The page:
With the sparkle of Strictly Come Dancing dominating our weekends nights from here until Christmas, we decided it was time we learnt a little more about the dances this year’s celebrities will be performing.
We caught up with Strictly’s director of choreography Jason Gilkison, who gave us the lowdown on technique, drama, atmosphere and the details the judges will be looking out for during the celebrities’ live performances…
What is the Jive?
An upbeat, fast dance style that originated in the United States.
What’s the mood?
“It is a broad spectrum because a Jive can look very modern or you could also do a Rock ‘n’ Roll take on it which is very 1950s. You might even see somebody go into flatter shoes and a big polka dot skirt or something. You have a bit of swing, a bit of jitterbug, a bit of everything in it. You’ll find this is more a cute dance than a sexy dance.”
What’s the technique?
“That’s kind of the opposite to the Cha Cha as much as their feet are allowed to come off the floor in the Jive. They’ve got the kicks and the flicks. The lightness and the brightness has to be really really at the forefront of what they are trying to do.”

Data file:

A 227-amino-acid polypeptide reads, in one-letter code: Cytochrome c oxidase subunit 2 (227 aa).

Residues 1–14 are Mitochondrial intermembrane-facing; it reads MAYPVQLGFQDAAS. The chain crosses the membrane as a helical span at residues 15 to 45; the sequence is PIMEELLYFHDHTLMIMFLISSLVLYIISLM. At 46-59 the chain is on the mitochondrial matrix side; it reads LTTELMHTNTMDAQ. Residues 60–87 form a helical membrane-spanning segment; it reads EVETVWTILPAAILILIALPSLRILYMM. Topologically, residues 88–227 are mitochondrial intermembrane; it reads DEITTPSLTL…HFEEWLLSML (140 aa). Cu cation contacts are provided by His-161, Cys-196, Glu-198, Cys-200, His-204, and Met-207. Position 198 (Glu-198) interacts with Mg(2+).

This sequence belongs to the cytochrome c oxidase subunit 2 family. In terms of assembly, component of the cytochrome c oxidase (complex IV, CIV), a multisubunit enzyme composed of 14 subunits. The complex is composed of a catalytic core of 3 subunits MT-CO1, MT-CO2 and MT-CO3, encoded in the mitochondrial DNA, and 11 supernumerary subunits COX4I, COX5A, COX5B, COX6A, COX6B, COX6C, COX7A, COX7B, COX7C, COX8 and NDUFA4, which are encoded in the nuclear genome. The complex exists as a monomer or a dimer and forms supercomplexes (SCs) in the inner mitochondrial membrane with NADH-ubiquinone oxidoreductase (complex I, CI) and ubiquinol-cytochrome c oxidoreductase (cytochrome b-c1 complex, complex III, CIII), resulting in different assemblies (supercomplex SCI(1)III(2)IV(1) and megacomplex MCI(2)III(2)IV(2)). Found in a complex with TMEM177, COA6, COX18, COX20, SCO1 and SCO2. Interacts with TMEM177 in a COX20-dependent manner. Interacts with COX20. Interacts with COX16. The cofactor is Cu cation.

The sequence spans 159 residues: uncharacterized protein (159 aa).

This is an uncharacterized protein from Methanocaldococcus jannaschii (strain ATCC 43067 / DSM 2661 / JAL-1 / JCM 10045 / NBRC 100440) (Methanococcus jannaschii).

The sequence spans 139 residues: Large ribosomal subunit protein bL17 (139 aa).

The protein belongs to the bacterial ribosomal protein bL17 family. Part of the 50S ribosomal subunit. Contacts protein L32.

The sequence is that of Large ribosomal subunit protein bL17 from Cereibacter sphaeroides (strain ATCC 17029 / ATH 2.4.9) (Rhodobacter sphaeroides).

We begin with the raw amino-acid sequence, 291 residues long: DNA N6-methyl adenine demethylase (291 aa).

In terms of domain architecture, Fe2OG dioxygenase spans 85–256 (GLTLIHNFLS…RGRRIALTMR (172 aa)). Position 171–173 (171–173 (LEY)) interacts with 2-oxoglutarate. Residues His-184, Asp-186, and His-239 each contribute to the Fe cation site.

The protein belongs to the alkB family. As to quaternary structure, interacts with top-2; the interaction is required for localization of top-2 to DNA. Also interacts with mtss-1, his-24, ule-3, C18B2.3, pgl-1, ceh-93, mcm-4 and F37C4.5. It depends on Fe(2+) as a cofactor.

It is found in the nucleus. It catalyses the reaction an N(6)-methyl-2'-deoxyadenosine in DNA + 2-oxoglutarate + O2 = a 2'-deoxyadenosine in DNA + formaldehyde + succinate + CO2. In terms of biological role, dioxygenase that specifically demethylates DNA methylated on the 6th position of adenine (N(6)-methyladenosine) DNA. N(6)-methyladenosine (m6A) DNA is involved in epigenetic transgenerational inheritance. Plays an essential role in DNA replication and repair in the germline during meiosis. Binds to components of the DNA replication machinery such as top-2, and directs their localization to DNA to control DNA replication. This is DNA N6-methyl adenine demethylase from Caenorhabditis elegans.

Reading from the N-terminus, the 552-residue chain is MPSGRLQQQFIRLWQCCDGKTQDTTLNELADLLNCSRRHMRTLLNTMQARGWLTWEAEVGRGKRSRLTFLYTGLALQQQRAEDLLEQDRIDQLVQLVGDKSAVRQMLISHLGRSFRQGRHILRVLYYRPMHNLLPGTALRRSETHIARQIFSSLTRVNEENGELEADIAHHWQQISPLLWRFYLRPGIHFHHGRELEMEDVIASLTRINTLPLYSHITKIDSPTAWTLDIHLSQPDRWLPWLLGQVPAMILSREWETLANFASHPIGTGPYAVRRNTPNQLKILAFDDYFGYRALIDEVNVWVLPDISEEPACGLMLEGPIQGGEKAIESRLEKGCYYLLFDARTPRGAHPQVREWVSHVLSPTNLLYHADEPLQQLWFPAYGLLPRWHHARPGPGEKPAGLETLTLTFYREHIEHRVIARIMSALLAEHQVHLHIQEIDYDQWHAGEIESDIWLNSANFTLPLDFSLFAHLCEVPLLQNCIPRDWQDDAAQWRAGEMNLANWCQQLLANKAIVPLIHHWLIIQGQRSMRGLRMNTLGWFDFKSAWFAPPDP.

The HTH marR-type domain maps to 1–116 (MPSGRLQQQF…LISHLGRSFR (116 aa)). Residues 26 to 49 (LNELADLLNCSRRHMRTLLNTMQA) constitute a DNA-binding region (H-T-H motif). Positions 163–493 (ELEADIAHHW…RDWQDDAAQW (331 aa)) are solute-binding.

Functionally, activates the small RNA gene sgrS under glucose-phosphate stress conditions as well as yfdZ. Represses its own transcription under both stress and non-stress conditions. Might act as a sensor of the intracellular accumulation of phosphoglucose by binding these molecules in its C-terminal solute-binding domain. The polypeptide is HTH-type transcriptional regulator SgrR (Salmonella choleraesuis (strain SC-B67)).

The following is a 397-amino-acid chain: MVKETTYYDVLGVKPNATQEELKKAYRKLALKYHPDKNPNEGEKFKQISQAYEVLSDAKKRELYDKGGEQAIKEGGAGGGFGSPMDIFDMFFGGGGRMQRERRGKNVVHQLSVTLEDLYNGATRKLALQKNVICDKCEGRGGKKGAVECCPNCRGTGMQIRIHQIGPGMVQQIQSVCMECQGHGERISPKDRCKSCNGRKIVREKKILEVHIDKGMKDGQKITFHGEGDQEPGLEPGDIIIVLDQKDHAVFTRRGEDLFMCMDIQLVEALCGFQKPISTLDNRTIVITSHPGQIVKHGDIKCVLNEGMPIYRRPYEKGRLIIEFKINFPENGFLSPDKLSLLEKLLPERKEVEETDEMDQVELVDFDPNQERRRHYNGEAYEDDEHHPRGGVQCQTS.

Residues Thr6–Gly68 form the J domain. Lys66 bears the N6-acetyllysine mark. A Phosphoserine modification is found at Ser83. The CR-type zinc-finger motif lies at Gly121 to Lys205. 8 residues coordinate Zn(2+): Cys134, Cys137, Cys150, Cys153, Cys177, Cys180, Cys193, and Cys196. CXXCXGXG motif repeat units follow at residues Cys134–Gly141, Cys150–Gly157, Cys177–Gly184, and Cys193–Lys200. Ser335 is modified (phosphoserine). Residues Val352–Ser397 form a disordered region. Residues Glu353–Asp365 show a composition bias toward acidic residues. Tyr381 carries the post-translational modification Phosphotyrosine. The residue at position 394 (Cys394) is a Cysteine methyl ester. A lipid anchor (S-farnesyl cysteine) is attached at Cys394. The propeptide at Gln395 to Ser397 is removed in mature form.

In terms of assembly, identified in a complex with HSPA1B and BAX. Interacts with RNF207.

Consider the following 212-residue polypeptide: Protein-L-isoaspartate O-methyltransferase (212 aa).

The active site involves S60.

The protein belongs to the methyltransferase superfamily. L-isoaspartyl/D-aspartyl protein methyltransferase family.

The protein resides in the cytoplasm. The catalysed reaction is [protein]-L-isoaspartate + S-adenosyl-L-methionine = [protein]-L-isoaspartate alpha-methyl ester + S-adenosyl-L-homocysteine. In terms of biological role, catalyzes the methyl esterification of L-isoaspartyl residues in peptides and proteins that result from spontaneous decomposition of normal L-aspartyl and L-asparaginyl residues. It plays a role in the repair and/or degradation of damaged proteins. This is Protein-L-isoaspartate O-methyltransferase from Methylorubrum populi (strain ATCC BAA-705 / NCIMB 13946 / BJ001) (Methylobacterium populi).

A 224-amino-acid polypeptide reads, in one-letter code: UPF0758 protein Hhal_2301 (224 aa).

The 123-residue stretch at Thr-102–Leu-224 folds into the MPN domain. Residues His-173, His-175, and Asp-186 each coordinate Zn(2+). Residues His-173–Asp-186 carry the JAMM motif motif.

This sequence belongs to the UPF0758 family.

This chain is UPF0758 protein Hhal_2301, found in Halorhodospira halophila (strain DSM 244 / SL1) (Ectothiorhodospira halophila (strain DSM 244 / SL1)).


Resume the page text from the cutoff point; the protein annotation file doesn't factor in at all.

What’s the hardest part?
“I think what all the celebrities are having trouble with, the thing that’s really the most difficult, is trying to tell a story in 90 seconds while they are doing the technique as well.”
What will the judges be looking out for?
“Energy and light feet. As much as you want there to be energy, it’s also got to have light and shade. Jive looks really bad if it’s just pumping all the way through. You’ve got to be able to know how to play it, otherwise what you’ll find is you’ll burn out in the first 30 seconds. You’ve got to be able to pace yourself really nicely throughout the whole dance.”
Ellie is an entertainment, TV and film journalist writing news and (hopefully incredibly witty) comment for RadioTimes.com. She loves light-hearted dramas and glossy US series - and is more than a little bit obsessed with Downton Abbey. Foodie, sun-seeker and aspiring novelist in her own time. Likes the fact that her name rhymes with telly.